|FENG, AIJING - University Of Missouri|
|Sudduth, Kenneth - Ken|
|ZHOU, JIANFENG - University Of Missouri|
Submitted to: Proceedings of the American Society of Agricultural and Biological Engineers International (ASABE)
Publication Type: Proceedings
Publication Acceptance Date: 5/1/2019
Publication Date: 7/7/2019
Citation: Feng, A., Sudduth, K.A., Vories, E.D., Zhou, J. 2019. Evaluation of cotton stand count using UAV-based hyperspectral imagery. Proceedings of the American Society of Agricultural and Biological Engineers International (ASABE). Paper No. 1900807. https://doi.org/10.13031/aim.201900807.
Interpretive Summary: It is important to assess crop stand counts in the seedling stage to aid in making replanting decisions. While the conventional method of manually counting plants is time consuming and labor intensive, remote sensing can provide an efficient way to obtain information. Unmanned aerial vehicle (UAV) technology has created interest in developing new remote sensing applications for use in precision agriculture, including early determination of plant stand density. In this project, data collected two weeks after planting from a sensor mounted on a UAV were investigated as an estimator of cotton plant density in a research field in Southeast Missouri. Much of the effort concentrated on distinguishing seedlings from soil and weeds, and the results obtained were more accurate than commercial software. This study has demonstrated the potential of using UAV-based imaging to estimate cotton stand density early enough in the season for remedial action. This approach may be useful to researchers and to farmers who are interested in obtaining early-season plant population estimations at relatively low cost and high resolution.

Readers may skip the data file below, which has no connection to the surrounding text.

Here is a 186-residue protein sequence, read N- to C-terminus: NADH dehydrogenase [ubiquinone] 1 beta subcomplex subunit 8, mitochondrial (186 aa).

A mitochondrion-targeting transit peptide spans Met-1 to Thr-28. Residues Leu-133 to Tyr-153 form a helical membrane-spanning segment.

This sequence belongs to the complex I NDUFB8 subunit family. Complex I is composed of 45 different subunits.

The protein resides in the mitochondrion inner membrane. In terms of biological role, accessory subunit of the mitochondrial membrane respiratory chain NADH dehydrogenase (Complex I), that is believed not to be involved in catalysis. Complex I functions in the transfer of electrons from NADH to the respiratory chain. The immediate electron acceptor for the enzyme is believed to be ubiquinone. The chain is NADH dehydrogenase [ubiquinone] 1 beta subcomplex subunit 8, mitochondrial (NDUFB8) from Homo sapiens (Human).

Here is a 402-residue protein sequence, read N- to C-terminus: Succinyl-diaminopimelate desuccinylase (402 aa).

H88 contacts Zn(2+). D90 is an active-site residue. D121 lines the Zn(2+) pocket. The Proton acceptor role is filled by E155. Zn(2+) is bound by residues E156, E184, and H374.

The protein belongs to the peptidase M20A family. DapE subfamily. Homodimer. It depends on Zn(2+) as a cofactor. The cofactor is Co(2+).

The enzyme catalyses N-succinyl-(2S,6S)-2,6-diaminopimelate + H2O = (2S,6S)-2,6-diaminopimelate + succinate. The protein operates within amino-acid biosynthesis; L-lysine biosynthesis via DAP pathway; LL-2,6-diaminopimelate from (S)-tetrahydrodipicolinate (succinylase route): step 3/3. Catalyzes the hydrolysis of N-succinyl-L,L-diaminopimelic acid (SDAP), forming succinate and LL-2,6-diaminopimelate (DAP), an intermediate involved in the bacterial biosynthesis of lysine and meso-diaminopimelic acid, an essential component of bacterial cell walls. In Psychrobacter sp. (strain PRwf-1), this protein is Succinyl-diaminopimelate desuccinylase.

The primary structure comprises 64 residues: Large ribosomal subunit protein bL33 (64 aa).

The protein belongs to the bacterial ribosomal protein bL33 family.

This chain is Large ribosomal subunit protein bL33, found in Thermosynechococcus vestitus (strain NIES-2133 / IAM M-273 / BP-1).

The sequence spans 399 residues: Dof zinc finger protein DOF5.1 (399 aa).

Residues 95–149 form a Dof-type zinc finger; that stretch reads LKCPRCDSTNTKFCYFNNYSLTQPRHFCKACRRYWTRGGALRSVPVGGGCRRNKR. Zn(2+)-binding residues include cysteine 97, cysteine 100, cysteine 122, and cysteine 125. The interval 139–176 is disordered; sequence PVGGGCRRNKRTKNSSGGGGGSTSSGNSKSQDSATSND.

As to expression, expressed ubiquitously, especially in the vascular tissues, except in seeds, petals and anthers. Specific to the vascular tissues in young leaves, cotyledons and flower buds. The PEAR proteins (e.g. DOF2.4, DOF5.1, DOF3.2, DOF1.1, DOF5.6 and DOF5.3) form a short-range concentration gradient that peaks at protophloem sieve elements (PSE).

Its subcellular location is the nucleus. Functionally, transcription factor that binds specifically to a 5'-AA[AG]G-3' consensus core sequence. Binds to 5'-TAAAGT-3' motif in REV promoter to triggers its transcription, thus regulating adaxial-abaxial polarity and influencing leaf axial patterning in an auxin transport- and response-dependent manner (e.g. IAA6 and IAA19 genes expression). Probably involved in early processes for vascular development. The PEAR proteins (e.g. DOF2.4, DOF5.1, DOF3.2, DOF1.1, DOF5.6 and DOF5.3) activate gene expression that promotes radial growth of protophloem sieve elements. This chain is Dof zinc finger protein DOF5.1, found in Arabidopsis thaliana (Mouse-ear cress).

Technical Abstract: It is important to assess the stand count of crops in the seedling stage for making proper field management decisions, such as replanting, to improve crop production. The conventional method of counting stand manually is time consuming and labor intensive, which makes it difficult to adequately cover a large field. Use of an unmanned aerial vehicle (UAV) as a high throughput tool could make this task more efficient. Cotton seedlings are small and not easily seen in UAV-based RGB images. Hyperspectral images could provide more information than common RGB images and help to distinguish cotton seedlings from soil. The goal of this study was to evaluate the potential of using a UAV-based pushbroom hyperspectral imaging system in cotton stand segmentation (i.e., separating the cotton seedling from the soil background in the images) and counting. A pushbroom hyperspectral camera covering the spectral range of 600 nm - 970 nm was integrated into a UAV platform to collect images of cotton seedlings at the altitude of 50 m above ground level. An image stitching and alignment algorithm including feature detection and matching, geometric transformation, dynamic panorama, and spectral band stitching, was developed to generate a panorama for each of the 103 bands. Vegetation indices were calculated using different bands and were used to remove soil background. A Hough transform was conducted for row identification and weed removal. The geometric characteristics of the identified objects in the images were used to estimate the cotton stand count. The number of cotton plants determined from the hyperspectral images was 2% less than the actual number (84.1% classification accuracy of stand count estimation in each segmented object in the binary images). Mean absolute percentage error (MAPE) = 9% was obtained for density and mean seedling space estimation, and MAPE = 6.8% was obtained for the seedling space standard deviation. The results showed that the UAV-based hyperspectral images had the potential to evaluate cotton stand count. The seedlings identified through the segmentation process will be used for evaluating plant vigor, uniformity and water stress detection in future studies.